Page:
One word that best describes how you work: Entrepreneurially
Current mobile device: iPhone 8
Favourite website: Amazon
First of all, tell us a little about your background and how you got to where you are today.
As a professional flautist with a wide network of distinguished friends and colleagues in the worlds of music and theatre, I started producing anthology performances during the 1990s. They featured well-known actors like Derek Jacobi, Wendy Craig, Hannah Gordon and Robert Powell and leading writers including the late John Mortimer.
The success of these shows, which brought top-quality performances to regional theatres, inspired me to develop the “An Audience with…” idea. Starting with Tony Benn in 2002, it proved an immediate critical and box office success, filling theatres across the country, particularly in the provinces. The formula blazed a trail that has since been followed with big names including David Frost, Alastair Campbell, Jonathan Miller, Michael Portillo, John Sergeant, Archbishop Desmond Tutu and a hundred others.
I now concentrate my energy on leading the Tutu Foundation UK into new, much bigger projects that attract greater public awareness and I was fortunate enough to win the Third Sector Awards Charity Chair of the Year in October 2016
Take us through a recent workday.
Meditate for twenty minutes, one hour’s flute practice and one hour’s admin at home A two -hour Tutu Trustees minute in the city. El Vino’s in Fleet Street with one of our Trustees for a catch-up and inspiring idea-generating session. More admin. Attending a fascinating whisky tasting event.
How do you discover new ways to innovate in your working day?
By constantly meeting new people and sitting down with them and listening to them. Also meditating and playing the flute generates ideas.
What is the next big thing in the charity sector?
Collaboration between two or more charities on a project. The Tutu Foundation collaborates with the Prem Rawat Foundation, Regent’s University London, Youth Futures, Love Life Generation, Voyage, Brand South Africa, the South African High Commission, the South African Chamber of Commerce, MOPAC, the Metropolitan Police, British Transport Police, City of London Police and others. This enables us all to punch above our weight.
How do you measure success?
Our recent third annual Desmond Tutu International Peace Summit at Regent’s University, London started with Gina Miller, the activist and finished with FW de Klerk the President of South Africa who ended apartheid. In between were speakers of equal knowledge, conviction and profile. You could feel success in the atmosphere and see it in the intent looks on the audience’s faces. It lasted from 9 am until 6 pm and most people were there throughout.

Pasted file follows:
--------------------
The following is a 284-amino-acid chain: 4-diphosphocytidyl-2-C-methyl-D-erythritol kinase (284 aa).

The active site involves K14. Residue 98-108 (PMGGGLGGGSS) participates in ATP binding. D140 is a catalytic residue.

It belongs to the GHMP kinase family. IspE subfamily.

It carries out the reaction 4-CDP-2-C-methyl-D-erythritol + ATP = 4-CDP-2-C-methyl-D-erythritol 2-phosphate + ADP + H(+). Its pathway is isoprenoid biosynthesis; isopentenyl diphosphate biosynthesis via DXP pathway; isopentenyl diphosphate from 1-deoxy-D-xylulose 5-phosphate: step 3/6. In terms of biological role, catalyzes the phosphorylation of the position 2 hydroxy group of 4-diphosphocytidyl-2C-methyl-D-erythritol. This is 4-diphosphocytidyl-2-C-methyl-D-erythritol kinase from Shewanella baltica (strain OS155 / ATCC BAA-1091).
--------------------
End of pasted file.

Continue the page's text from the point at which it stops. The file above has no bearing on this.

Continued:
How do you recharge? What do you do when you want to forget about work?
Ideally, sit and drink with friends. Alternatively, watch box sets on television and always the news.
What are you currently reading, or what’s something you’d recommend?
The Gilbert Legacy. It is a marvellous flute tutor book.
What’s the best advice you’ve ever received?
Give to the world the best you’ve got and the best will come back to you. My mother told me this when I was very young.
Is there anything else you’d like to add that might be interesting to readers?
The Tutu Foundation UK was founded in 2007 by the Very Reverend Colin Slee, the late Dean of Southwark Cathedral, and Edith Slee, with the support of their close friends Archbishop Desmond Tutu and Mrs Leah Tutu.
The organisation is founded on the principles of Ubuntu, an African philosophy that emphasises our common humanity – our connectedness and interdependence as fellow human beings. We work with everyone recognising the value in each person.
As Desmond Tutu puts it: ‘My humanity is caught up and is inextricably bound up in yours. We belong in a bundle of life. We say a person is a person through other persons.’
The Tutu Foundation UK and Youth Futures have created a partnership to enable young people, particularly disaffected young people, and the police in boroughs across London to engage in constructive conversations. The conversations are led and facilitated by trained young people. Their purpose is to enable the police and young people recognise the individual humanity in each other, build understanding and respect for each other and so improve community policing.
Ultimately the Ubuntu Round Tables and the philosophy of Ubuntu are tools to re-invent community policing, so that we can all live in more peaceful and collaborative communities.
Building and maintaining peaceful communities involves a good understanding of conflict, as well as the knowledge and skills for effective conflict management. The Tutu Foundation UK has set up the Tutu Foundation UK Mediation Service (TFMS) as well as the Tutu Foundation UK Training Academy (TFTA).
The TFMS panel consists of professionally accredited mediators, comprising leading medical practitioners, senior barristers and practising psychotherapists. This blend of legal, medical and psychological backgrounds offers specialist expertise and the skill to intervene wherever required, for peace-building and resolving conflicts.
Similarly, the TFTA delivers educational seminars, lectures, talks, conferences and training, to equip professionals in all sectors – health, industry, education or commerce – with insights into effective conflict-management skills.
The programmes are designed to provide an additional understanding of the psychology behind the skills, resulting in improved relationships, better communications and understanding of equality and diversity issues, greater efficiency and productivity – and, of course, fewer conflicts.
We love to interview charity’s leaders and listen about their work and their way to create great partnerships. If you want to learn more if the Purpose-Cause match is effective and well-communicated check out how we can help.